In itself, “Borderline” is quite a sweet, charming song with one of those melodies that really draws you in. Listening back now, you might sniff at the 80s synth-pop backing track a little, but it is an extremely well-done version of that occasionally grating musical style which I think has stood the test of time very nicely.
And unlike some of the material that followed, the “Borderline” song itself wasn’t especially controversial. The video, with its depiction of an inter-racial love affair, was considered by some to be a little racy for 1980s MTV but, as Madonna has managed in so many other ways during her long career, it attracted controversy whilst remaining broadcast-able…quite an achievement in itself, and definitely one of Madonna’s special talents.
“Borderline” is about a girl liking a guy who’s driving her crazy because she cares for him and he seems pretty indifferent about the whole thing. She never knows where she stands…
Something in the way you love me won’t let me be
I don’t want to be your prisoner so baby won’t you set me free
Stop playing with my heart, finish what you start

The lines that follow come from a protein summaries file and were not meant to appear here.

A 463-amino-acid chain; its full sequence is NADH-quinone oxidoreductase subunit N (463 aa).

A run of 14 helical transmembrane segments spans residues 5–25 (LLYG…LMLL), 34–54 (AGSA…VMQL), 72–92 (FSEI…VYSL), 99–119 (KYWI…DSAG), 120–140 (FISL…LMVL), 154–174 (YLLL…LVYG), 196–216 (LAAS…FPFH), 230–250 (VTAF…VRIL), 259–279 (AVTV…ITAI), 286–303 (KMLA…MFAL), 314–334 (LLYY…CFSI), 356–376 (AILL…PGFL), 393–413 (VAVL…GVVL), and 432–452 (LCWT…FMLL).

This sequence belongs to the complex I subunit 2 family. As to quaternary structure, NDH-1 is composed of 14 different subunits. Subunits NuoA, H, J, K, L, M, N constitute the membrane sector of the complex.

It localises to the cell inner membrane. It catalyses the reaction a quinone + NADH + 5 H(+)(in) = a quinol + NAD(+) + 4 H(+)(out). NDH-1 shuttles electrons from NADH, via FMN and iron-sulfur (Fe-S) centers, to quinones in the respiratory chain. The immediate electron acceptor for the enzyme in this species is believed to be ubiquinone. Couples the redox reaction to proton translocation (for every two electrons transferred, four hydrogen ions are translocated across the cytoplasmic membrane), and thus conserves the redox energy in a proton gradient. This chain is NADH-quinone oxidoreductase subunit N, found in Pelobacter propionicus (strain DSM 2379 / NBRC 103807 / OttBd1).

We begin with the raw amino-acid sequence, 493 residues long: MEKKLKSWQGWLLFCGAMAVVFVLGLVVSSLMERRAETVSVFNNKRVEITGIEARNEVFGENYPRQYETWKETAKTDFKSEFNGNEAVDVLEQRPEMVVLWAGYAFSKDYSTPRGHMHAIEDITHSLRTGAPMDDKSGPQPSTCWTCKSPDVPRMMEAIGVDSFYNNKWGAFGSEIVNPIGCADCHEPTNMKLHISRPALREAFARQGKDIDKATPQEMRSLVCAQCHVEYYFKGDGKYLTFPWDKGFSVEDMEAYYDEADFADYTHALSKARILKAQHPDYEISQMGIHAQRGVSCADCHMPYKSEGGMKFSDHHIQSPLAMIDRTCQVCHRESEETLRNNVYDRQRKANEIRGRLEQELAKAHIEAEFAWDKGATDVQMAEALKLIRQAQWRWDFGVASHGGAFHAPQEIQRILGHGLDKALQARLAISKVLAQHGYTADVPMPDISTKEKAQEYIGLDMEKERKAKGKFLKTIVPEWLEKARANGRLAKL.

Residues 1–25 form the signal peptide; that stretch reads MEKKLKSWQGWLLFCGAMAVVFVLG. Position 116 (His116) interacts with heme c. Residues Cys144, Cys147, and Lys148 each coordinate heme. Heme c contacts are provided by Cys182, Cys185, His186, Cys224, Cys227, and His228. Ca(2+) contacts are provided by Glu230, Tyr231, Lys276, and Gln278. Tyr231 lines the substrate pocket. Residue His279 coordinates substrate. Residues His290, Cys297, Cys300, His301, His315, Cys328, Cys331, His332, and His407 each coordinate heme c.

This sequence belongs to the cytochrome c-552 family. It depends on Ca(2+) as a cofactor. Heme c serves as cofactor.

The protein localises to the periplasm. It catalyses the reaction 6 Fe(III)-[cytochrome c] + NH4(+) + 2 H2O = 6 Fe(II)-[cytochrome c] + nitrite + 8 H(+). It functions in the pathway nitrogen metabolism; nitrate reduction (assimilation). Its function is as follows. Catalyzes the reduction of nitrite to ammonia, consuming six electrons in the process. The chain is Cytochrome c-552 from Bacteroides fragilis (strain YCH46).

When you make my love come down
If you want me let me know
Baby let it show
Honey don’t you fool around
What makes this familiar tale of “girl likes guy…guy prefers to play the field” different, apart from the wonderful melodies, is the expression “borderline”.
I’ve not checked in the dictionary, but clearly this is intended to mean something like “breaking point” or “a line in the sand”. It’s not the same as “border” which makes most people think of passport controls and duty free shopping. In fact, the only place I know where the expression “borderline” is used regularly is in education where a “borderline pass” means someone who is right on the cusp of a pass or fail grade.
Yet none of those expressions reflect the full meaning of the word here. It’s not any one of those things, but it’s somehow all of them together, plus a bit more for good measure.
I’m not sure why the expression resonates with me in quite the way it does…although I so wish I was creative enough to invent entirely new words. For me it’s one of the most delicious parts of an already delightful song. I take my hat off to songwriter Reggie Lucas for that one…